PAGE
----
Chris Marcoe

I use it on my Raspberry Pi. And that runs a Debian build.

Titanv

That’s not Iceweasel or IceCat that you’re using for Debian?

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ashutosh raj

chrome works fine but also use w3m when login from terminal

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ashutosh raj

chrome works fine but also use w3m when login from terminal

Reply

Lisa Santika Onggrid

So Google’s browser is the fastest browser in Linux.
Am I the only one to find this ironic? (no offense)

Florin Ardelian

What’s ironic about this?

Lisa Santika Onggrid

I know people who say a lot of things about Google being a closed dictator, move to Linux, and find that the best browser is Google’s

Florin Ardelian

Google is the most open company of the three giants (Microsoft, Google, and Apple). They have a lot of open-source software and even Chrome is based off Chromium which is open-source.

Reply

Noman Fayez

chrome is better than firefox everywhere….however I used IE10 on w7-Pro 64bit machine most of the time…. sometimes Chrome………..

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Mohan

I am a big Firefox fan, through thick and thin. I have been very happy with Firefox since Mozilla started the rapid release state, and 20 is by far the best version. I like how I can keep it in-sync across multiple platforms.

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samsher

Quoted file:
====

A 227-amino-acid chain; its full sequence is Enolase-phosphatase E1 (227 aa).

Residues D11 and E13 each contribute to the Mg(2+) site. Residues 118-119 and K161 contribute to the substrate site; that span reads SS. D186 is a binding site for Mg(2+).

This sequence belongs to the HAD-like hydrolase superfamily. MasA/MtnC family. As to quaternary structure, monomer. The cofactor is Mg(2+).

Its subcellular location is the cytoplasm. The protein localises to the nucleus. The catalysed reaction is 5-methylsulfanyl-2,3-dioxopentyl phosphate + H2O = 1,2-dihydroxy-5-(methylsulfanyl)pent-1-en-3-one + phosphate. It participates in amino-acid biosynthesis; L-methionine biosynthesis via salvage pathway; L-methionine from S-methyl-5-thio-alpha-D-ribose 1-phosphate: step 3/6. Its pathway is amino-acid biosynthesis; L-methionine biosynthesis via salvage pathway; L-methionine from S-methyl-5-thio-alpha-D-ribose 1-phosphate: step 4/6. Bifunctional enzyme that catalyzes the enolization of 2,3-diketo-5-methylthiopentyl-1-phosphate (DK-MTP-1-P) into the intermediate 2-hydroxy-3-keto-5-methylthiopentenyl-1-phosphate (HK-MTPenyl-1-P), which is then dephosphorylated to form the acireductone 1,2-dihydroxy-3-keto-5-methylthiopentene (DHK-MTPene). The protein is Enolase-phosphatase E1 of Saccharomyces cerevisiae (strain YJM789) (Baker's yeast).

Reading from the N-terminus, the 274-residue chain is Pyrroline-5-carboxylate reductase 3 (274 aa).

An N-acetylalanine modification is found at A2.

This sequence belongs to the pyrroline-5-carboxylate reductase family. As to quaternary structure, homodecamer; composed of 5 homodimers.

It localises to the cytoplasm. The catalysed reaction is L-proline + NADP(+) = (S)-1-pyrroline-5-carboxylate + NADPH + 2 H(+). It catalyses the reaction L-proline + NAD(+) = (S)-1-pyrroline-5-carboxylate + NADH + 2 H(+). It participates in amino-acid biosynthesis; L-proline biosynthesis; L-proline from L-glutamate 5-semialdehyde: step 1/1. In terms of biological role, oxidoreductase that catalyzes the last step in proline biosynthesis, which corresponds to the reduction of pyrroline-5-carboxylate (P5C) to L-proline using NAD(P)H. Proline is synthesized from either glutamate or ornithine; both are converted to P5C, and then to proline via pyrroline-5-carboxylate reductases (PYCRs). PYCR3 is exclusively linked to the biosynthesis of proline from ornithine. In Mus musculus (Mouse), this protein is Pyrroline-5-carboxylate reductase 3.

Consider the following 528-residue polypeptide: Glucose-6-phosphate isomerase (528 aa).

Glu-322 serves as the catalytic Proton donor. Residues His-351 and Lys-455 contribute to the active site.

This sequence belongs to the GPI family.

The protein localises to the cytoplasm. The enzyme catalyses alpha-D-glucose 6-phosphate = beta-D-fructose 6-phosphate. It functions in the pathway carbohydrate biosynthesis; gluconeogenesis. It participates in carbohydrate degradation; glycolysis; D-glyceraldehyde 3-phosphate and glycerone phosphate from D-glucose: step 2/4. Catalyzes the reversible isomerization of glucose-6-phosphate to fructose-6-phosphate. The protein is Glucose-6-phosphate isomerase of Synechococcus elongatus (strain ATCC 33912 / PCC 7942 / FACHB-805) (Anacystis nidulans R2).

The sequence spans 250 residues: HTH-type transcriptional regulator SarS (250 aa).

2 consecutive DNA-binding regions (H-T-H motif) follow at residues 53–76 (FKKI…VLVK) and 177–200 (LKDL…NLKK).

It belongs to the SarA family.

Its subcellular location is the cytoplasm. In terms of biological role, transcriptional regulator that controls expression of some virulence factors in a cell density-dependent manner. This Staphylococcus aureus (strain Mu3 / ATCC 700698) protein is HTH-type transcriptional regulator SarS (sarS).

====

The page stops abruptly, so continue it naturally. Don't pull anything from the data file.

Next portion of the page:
firefox is not as bad as described here. i used to use chrome but nowadays i am finding myself using firefox as my default browser. the latest firefox 20 is awesome. the most liked feature in firefox for me is we can start it in private browsing mode by default just changing one setting, i hope chrome will also include this feature one day. and then i can think to start using chrome again.

Mike

The problem with FF in Linux is no hardware acceleration.

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David Moreira

Always used Chrome here. :)

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Donte Greene

HOW do you forget Midori, it is the 3rd best browser for linux behind FF and Chrome

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thing

Don’t use Google Chrome, Iron, Android or even their search engine.

use slackware linux (not Ubuntu, Compromised)

Don’t use Firefox or Seamonkey (Compromised; in bed with Google).

What’s it going to take to realize that Google’s up to no good?

Get yourself an ad blocker and check the results. Every site you’re on has hidden Google trackers.

They got fined 22 million dollars for hiding their spyware in Apple’s Safari Browser.

Now they’re even sending balloons into the sky to spy on your internet (you believe all that ‘free Wi-Fi’ baloney?). Google does things only to benefit Google; including being spies for the NSA.

They are trying (probably succeeding) to seduce Mozilla. It’s interesting that Firefox has a massive memory leak they won’t get rid of. WHY NOT? They’ve had it since version 5.0 and it’s now on version 17 and they’ve had mountains of complaints about it. No matter how much memory you have Firefox eats it. What for?

Freedom and Privacy.
Protect it or lose it.

“if you sacrifice freedom for security you will end up with none and deserve neither” – paris hilton ;)

Dejan

+1 for thing`s comment